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Batt, James R. (ed.) / Wisconsin Academy review
Volume 20, Number 2 [3] (Summer 1974)

Birtha, Cheryl Coomer
The state of the arts in the Black community,   pp. 25-28


Page 28


   And the problems do not stop
there. Very often, the work of
Afro-Americans in all artistic me-
dia, but particularly the visual
arts, is subject to the interpretation
of critics that have had little or no
contact with the black experience
in America. As a result, says
Freida High, Professor of African
and Afro-American Art at the UW-
Madison, the work of black artists
is often misinterpreted and inac-
curate evaluations of the work are
presented to the black community.
   According to Professor High,
"Black art is that which captures
the internal characteristics of black
culture which embrace every ele-
ment of life extending from birth
to death, be it joy, sorrow, anger,
or tranquility."
   When explained in terms of
imagery, black art can exist in
realistic or abstract representa-
tions of black people, the way they
live and their particular heritage.
It can be expressed symbolically
through African motifs or through
depicting the interactions of Afro-
Americans in a country whose
political, social, and economic
ideologies are deeply rooted in the
arbitrary use of color to discrimi-
nate against certain segments of
its population.
   "It must be emphasized," says
Professor High, "that no artist
who has not lived in society as an
integral part of the black cultural
experience can produce the inter-
nal characteristics of black culture,
though many have attempted to
   "On the Beach" from
 PLAYING THE GAME, a
 series of four etchings      l
   in charcoal and conte
crayons by Evelyn Jerry
of Milwaukee, depicts the
experience of searching
    and exploring which
    children of all colors
 have. (23" x 30", 1972)
do so. What they do produce,
however, is an outsider's observa-
tion of blacks and what they see
as the black man's relationship to
society which, obviously, is not a
black interpretation."
        THE FUTURE:
   SPACE AND CONTROL
   While the basic ideological
thrust at this point concerning art
and the black community is one
of defining how art by and for
Afro-Americans will evolve, the
crucial problems of sustaining and
adequately promoting the creative
process within the black commu-
nity cannot be i g n o r e d. Even
though the exposure of black ar-
tists in all areas has increased,
particularly in music, theatre, film,
and electronic media, such as
radio and television, it has often
been done in a way that takes the
control of the arts outside the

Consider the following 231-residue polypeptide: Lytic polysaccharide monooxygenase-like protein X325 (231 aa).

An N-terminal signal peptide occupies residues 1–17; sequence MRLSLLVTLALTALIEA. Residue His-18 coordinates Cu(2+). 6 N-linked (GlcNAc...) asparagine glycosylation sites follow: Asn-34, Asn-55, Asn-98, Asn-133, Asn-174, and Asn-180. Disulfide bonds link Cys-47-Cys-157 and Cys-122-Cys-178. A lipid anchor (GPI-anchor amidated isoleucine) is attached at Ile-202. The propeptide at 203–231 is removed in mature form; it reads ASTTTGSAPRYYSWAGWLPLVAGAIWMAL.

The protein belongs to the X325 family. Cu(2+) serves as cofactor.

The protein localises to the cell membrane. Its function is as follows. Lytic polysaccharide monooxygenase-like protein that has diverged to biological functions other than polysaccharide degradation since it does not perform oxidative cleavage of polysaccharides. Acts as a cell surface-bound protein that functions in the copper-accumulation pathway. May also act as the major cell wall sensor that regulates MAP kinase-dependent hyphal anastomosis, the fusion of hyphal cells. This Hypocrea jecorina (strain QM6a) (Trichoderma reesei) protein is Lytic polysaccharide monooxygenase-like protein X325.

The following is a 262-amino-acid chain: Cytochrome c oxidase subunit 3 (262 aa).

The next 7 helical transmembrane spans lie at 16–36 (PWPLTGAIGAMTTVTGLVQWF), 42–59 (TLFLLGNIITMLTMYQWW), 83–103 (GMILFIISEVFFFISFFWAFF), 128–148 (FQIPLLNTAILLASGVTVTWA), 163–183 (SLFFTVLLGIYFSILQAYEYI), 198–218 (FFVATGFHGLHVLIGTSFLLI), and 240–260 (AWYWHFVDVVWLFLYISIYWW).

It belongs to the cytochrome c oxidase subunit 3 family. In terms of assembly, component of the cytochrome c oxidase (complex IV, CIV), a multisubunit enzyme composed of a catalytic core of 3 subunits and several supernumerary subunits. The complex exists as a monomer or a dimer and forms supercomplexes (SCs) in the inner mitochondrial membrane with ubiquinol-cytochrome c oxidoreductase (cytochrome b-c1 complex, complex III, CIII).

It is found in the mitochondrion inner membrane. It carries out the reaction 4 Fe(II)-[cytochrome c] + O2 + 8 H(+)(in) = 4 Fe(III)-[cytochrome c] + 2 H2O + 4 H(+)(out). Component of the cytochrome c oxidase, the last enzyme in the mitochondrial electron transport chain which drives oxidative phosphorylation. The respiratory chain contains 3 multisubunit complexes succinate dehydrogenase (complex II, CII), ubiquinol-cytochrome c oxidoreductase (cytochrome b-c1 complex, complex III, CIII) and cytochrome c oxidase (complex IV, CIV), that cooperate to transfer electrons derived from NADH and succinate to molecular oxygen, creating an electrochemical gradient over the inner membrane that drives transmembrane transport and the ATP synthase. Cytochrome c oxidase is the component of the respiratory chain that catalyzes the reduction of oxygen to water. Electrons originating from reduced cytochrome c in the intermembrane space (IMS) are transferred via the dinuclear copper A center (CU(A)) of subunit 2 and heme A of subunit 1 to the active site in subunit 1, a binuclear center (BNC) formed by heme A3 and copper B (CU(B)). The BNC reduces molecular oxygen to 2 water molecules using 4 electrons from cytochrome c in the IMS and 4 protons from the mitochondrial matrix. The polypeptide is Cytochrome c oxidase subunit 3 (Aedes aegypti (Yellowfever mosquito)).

black community. While perform-
ing artists frequently give concerts
in cities like Racine, Beloit, Mil-
waukee, and Madison, the profits
from these performances seldom,
if ever, find their way back into
the black community. Black visual
artists are often forced to organize
their own exhibits as they are gen-
erally overlooked by established
galleries and civic art centers.
Dance and repertory companies
like Ko-Thi or People's Theater
are forced to practice and rehearse
in facilities that are totally inade-
quate for the kinds of extensive
training their members need and
desire. Evelyn Terry, a Milwaukee
artist whose works have been on
exhibit at the Whitney Museum of
American Art in New York and
who is affiliated with the Milwau-
kee Art Center's Collectors' Gal-
lery, sees a desperate need for
more black art teachers in the
schools and the inclusion of black
artists in art history texts and
courses.
   Then, there is always the need
for financial resources to sustain
the artists and their work. While
the black community is respon-
sive, it is often not in an economic
position that will allow it to sup-
port and adequately fund the
kinds of activities desired, e.g.,
cultural exchanges between cities
in other states, dance and music
workshops.
   Thus, there is a need for facili-
ties and funds that will allow
groups like the Inner City Arts
Council of Milwaukee and Edu-
culture of Madison to pursue and
realize the kinds of efforts that are
needed to perpetuate the develop-
ment of the arts and artists in the
black community. An institute for
the study and presentation of a
wide range of Afro-American art
has been the desire of many within
the black community; promotional
funds and activities must be had
if black artists are to get the kind
of exposure all artists desire and
need so that they can continue to
create; and most importantly, the
control of the resources that are
produced from the sale and pro-
motion of art originating in the
black community must be realized
if the creative process in all its
forms can become a viable politi-
cal, social, cultural, and economic
force that will benefit the black
community.
  Like the struggle for freedom
that black Americans have waged
for over three hundred years, the
struggle to develop and sustain
definitive art and cultural forms
rooted within the Afro-American
experience continues. The impact
of its development thus far has
been one of presenting and
strengthening directed social and
political images of black Ameri-
cans in this society. Its future de-
velopment must see an element or
elements of control which will en-
sure not only the cultural survival
of Afro-Americans, but which will
help to direct the course and con-
tent of their political, economic,
and social survival as well.
28


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